Waving the wrong flag

August 17, 2013 01:25 am | Updated December 04, 2021 11:05 pm IST

From the moment he was anointed the head of the campaign committee of the Bharatiya Janata Party, Gujarat Chief Minister Narendra Modi seemed intent on drawing all attention to his own self. With his work area extended beyond Gujarat to the national stage, Mr. Modi evidently longs to be recognised as the face of the opposition to the Congress and the United Progressive Alliance government at the Centre. It was no surprise, then, that he used his Independence Day speech in Bhuj to launch a frontal attack on Prime Minister Manmohan Singh. Regrettably, the unfurling of the national flag was turned into an occasion to pursue partisan politics as Mr. Modi sought “freedom” from rulers with a “slave mentality”and blamed Dr. Singh for not being “tough” on Pakistan. While the Congress leaves Modi-bashing to second-rung leaders like Digvijay Singh, Mr. Modi tirelessly picks on those he wants to rival, Rahul Gandhi and Manmohan Singh. In his new role as prime ministerial challenger, Mr. Modi is entitled to hit out at the enemy whenever he gets an opportunity but he should remain within the bounds of propriety. An Independence Day function led by an elected official is not a party rally. Even within the BJP, L.K. Advani was inclined to take a jibe at Mr. Modi by pointing out that Dr. Singh’s speech did not criticise anyone. The veteran leader knew that such excesses of rhetoric on a day that belongs to all Indians regardless of their ascriptive or political identities will not win the party any new friends.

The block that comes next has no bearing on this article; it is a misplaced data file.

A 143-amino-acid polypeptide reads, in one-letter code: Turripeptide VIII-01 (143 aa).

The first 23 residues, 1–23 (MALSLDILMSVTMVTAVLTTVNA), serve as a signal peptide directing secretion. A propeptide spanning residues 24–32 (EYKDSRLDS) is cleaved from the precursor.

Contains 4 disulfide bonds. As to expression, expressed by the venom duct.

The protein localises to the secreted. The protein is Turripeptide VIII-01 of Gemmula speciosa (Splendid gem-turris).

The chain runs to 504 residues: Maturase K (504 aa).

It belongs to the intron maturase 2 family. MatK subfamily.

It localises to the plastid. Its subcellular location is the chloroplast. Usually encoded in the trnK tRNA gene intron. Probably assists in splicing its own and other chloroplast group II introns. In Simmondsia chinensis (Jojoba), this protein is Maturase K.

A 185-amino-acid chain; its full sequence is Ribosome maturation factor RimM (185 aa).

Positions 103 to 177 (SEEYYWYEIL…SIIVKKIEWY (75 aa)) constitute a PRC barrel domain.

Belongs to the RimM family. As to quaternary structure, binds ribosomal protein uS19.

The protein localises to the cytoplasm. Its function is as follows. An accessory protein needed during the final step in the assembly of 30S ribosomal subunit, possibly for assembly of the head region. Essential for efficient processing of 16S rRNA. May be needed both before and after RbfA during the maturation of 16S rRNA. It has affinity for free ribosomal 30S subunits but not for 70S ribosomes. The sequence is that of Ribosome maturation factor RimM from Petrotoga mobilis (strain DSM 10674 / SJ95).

Ironically, less than a week ago, while addressing a public meeting in Hyderabad, Mr. Modi appeared to accept the fact that the BJP needed to woo new allies and influence more people before the next general election. That is why he actively wooed the Telugu Desam Party and the All India Anna Dravida Munnetra Kazhagam. This was tacit admission that while his brand of aggressive Hindutva could serve to excite the traditional voters of the BJP, he would still have to find allies in the south and broaden the National Democratic Alliance if his prime ministerial ambitions were to have any meaning at all. The overtures to the TDP and the AIADMK, both former allies of the BJP, were especially significant as he was the person responsible for the exit of the Janata Dal (United) from the NDA. While a BJP-TDP adjustment could win the NDA some seats in Telangana, Mr. Modi hopes his personal equations with Tamil Nadu Chief Minister Jayalalithaa will eventually be translated into firm political support. But if he is serious about reaching out to others, Mr. Modi will have to decide what kind of politics he intends to pursue. Shock and awe tactics of the kind we saw on August 15 are likely to rebound on him.

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